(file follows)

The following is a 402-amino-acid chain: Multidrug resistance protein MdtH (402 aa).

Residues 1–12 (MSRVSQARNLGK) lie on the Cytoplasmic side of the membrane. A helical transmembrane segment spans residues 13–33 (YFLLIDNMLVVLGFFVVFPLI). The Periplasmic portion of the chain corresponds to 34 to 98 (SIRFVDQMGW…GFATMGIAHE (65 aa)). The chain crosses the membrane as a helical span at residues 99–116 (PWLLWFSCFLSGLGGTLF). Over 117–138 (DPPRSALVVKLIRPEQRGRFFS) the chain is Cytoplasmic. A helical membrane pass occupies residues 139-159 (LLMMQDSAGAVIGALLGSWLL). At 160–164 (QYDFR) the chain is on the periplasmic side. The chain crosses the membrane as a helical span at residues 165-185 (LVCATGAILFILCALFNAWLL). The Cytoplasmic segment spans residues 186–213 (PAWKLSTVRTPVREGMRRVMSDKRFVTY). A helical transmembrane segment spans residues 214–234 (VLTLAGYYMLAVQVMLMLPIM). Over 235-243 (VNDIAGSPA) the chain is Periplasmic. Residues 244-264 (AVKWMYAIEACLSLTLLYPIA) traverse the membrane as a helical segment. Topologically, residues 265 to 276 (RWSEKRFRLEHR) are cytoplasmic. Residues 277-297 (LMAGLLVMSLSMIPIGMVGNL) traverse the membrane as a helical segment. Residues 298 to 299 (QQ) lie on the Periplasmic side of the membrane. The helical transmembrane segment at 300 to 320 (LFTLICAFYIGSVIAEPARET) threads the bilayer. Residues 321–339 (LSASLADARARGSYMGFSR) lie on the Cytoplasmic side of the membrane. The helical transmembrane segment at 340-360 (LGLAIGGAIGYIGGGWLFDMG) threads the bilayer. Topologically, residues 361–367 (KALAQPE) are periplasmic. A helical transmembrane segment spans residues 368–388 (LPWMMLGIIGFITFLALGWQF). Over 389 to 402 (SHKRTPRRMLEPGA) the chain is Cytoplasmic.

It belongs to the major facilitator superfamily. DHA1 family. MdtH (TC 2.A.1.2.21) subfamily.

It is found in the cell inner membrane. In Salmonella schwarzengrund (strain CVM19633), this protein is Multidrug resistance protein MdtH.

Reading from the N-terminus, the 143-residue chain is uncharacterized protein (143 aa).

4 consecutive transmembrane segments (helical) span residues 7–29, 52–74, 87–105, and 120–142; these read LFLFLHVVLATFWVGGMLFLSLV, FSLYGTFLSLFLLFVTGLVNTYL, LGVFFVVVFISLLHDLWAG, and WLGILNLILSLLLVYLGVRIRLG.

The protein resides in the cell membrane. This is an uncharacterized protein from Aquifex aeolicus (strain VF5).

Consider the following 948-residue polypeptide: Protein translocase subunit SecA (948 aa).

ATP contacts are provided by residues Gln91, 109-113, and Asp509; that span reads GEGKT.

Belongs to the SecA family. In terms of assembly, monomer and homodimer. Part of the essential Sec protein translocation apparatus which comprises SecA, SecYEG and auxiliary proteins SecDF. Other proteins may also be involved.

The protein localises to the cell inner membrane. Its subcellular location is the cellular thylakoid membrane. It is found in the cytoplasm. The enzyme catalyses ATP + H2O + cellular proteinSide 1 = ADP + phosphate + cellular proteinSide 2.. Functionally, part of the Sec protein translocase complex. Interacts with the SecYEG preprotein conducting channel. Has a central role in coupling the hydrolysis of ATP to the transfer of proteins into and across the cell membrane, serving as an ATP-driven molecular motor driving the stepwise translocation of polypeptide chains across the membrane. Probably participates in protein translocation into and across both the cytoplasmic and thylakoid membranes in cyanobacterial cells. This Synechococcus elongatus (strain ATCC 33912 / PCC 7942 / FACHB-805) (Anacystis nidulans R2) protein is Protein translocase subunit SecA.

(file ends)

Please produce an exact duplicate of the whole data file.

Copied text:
The following is a 402-amino-acid chain: Multidrug resistance protein MdtH (402 aa).

Residues 1–12 (MSRVSQARNLGK) lie on the Cytoplasmic side of the membrane. A helical transmembrane segment spans residues 13–33 (YFLLIDNMLVVLGFFVVFPLI). The Periplasmic portion of the chain corresponds to 34 to 98 (SIRFVDQMGW…GFATMGIAHE (65 aa)). The chain crosses the membrane as a helical span at residues 99–116 (PWLLWFSCFLSGLGGTLF). Over 117–138 (DPPRSALVVKLIRPEQRGRFFS) the chain is Cytoplasmic. A helical membrane pass occupies residues 139-159 (LLMMQDSAGAVIGALLGSWLL). At 160–164 (QYDFR) the chain is on the periplasmic side. The chain crosses the membrane as a helical span at residues 165-185 (LVCATGAILFILCALFNAWLL). The Cytoplasmic segment spans residues 186–213 (PAWKLSTVRTPVREGMRRVMSDKRFVTY). A helical transmembrane segment spans residues 214–234 (VLTLAGYYMLAVQVMLMLPIM). Over 235-243 (VNDIAGSPA) the chain is Periplasmic. Residues 244-264 (AVKWMYAIEACLSLTLLYPIA) traverse the membrane as a helical segment. Topologically, residues 265 to 276 (RWSEKRFRLEHR) are cytoplasmic. Residues 277-297 (LMAGLLVMSLSMIPIGMVGNL) traverse the membrane as a helical segment. Residues 298 to 299 (QQ) lie on the Periplasmic side of the membrane. The helical transmembrane segment at 300 to 320 (LFTLICAFYIGSVIAEPARET) threads the bilayer. Residues 321–339 (LSASLADARARGSYMGFSR) lie on the Cytoplasmic side of the membrane. The helical transmembrane segment at 340-360 (LGLAIGGAIGYIGGGWLFDMG) threads the bilayer. Topologically, residues 361–367 (KALAQPE) are periplasmic. A helical transmembrane segment spans residues 368–388 (LPWMMLGIIGFITFLALGWQF). Over 389 to 402 (SHKRTPRRMLEPGA) the chain is Cytoplasmic.

It belongs to the major facilitator superfamily. DHA1 family. MdtH (TC 2.A.1.2.21) subfamily.

It is found in the cell inner membrane. In Salmonella schwarzengrund (strain CVM19633), this protein is Multidrug resistance protein MdtH.

Reading from the N-terminus, the 143-residue chain is uncharacterized protein (143 aa).

4 consecutive transmembrane segments (helical) span residues 7–29, 52–74, 87–105, and 120–142; these read LFLFLHVVLATFWVGGMLFLSLV, FSLYGTFLSLFLLFVTGLVNTYL, LGVFFVVVFISLLHDLWAG, and WLGILNLILSLLLVYLGVRIRLG.

The protein resides in the cell membrane. This is an uncharacterized protein from Aquifex aeolicus (strain VF5).

Consider the following 948-residue polypeptide: Protein translocase subunit SecA (948 aa).

ATP contacts are provided by residues Gln91, 109-113, and Asp509; that span reads GEGKT.

Belongs to the SecA family. In terms of assembly, monomer and homodimer. Part of the essential Sec protein translocation apparatus which comprises SecA, SecYEG and auxiliary proteins SecDF. Other proteins may also be involved.

The protein localises to the cell inner membrane. Its subcellular location is the cellular thylakoid membrane. It is found in the cytoplasm. The enzyme catalyses ATP + H2O + cellular proteinSide 1 = ADP + phosphate + cellular proteinSide 2.. Functionally, part of the Sec protein translocase complex. Interacts with the SecYEG preprotein conducting channel. Has a central role in coupling the hydrolysis of ATP to the transfer of proteins into and across the cell membrane, serving as an ATP-driven molecular motor driving the stepwise translocation of polypeptide chains across the membrane. Probably participates in protein translocation into and across both the cytoplasmic and thylakoid membranes in cyanobacterial cells. This Synechococcus elongatus (strain ATCC 33912 / PCC 7942 / FACHB-805) (Anacystis nidulans R2) protein is Protein translocase subunit SecA.